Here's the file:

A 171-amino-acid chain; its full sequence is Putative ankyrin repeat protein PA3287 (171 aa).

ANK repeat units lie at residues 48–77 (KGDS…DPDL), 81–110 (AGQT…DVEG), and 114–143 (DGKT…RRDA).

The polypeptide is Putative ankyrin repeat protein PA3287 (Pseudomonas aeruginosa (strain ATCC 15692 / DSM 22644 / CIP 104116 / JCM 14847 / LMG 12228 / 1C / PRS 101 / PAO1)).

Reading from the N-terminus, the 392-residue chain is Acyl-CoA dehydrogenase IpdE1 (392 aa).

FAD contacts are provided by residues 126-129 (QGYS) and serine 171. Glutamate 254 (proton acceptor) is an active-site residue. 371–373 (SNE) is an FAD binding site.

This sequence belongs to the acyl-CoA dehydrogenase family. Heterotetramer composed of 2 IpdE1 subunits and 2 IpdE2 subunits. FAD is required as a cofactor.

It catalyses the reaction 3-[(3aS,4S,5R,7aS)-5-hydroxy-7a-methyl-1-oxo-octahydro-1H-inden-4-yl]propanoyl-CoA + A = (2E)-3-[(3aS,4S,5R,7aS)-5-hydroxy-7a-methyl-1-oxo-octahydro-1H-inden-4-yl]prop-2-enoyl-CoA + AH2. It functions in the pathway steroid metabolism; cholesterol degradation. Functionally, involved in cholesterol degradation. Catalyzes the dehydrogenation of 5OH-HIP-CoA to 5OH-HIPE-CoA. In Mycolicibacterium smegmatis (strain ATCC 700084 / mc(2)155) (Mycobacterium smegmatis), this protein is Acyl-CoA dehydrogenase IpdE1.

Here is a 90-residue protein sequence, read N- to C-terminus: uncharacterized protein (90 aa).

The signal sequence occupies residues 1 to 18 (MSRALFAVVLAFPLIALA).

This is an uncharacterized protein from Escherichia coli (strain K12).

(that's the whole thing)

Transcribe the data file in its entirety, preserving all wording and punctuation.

A 171-amino-acid chain; its full sequence is Putative ankyrin repeat protein PA3287 (171 aa).

ANK repeat units lie at residues 48–77 (KGDS…DPDL), 81–110 (AGQT…DVEG), and 114–143 (DGKT…RRDA).

The polypeptide is Putative ankyrin repeat protein PA3287 (Pseudomonas aeruginosa (strain ATCC 15692 / DSM 22644 / CIP 104116 / JCM 14847 / LMG 12228 / 1C / PRS 101 / PAO1)).

Reading from the N-terminus, the 392-residue chain is Acyl-CoA dehydrogenase IpdE1 (392 aa).

FAD contacts are provided by residues 126-129 (QGYS) and serine 171. Glutamate 254 (proton acceptor) is an active-site residue. 371–373 (SNE) is an FAD binding site.

This sequence belongs to the acyl-CoA dehydrogenase family. Heterotetramer composed of 2 IpdE1 subunits and 2 IpdE2 subunits. FAD is required as a cofactor.

It catalyses the reaction 3-[(3aS,4S,5R,7aS)-5-hydroxy-7a-methyl-1-oxo-octahydro-1H-inden-4-yl]propanoyl-CoA + A = (2E)-3-[(3aS,4S,5R,7aS)-5-hydroxy-7a-methyl-1-oxo-octahydro-1H-inden-4-yl]prop-2-enoyl-CoA + AH2. It functions in the pathway steroid metabolism; cholesterol degradation. Functionally, involved in cholesterol degradation. Catalyzes the dehydrogenation of 5OH-HIP-CoA to 5OH-HIPE-CoA. In Mycolicibacterium smegmatis (strain ATCC 700084 / mc(2)155) (Mycobacterium smegmatis), this protein is Acyl-CoA dehydrogenase IpdE1.

Here is a 90-residue protein sequence, read N- to C-terminus: uncharacterized protein (90 aa).

The signal sequence occupies residues 1 to 18 (MSRALFAVVLAFPLIALA).

This is an uncharacterized protein from Escherichia coli (strain K12).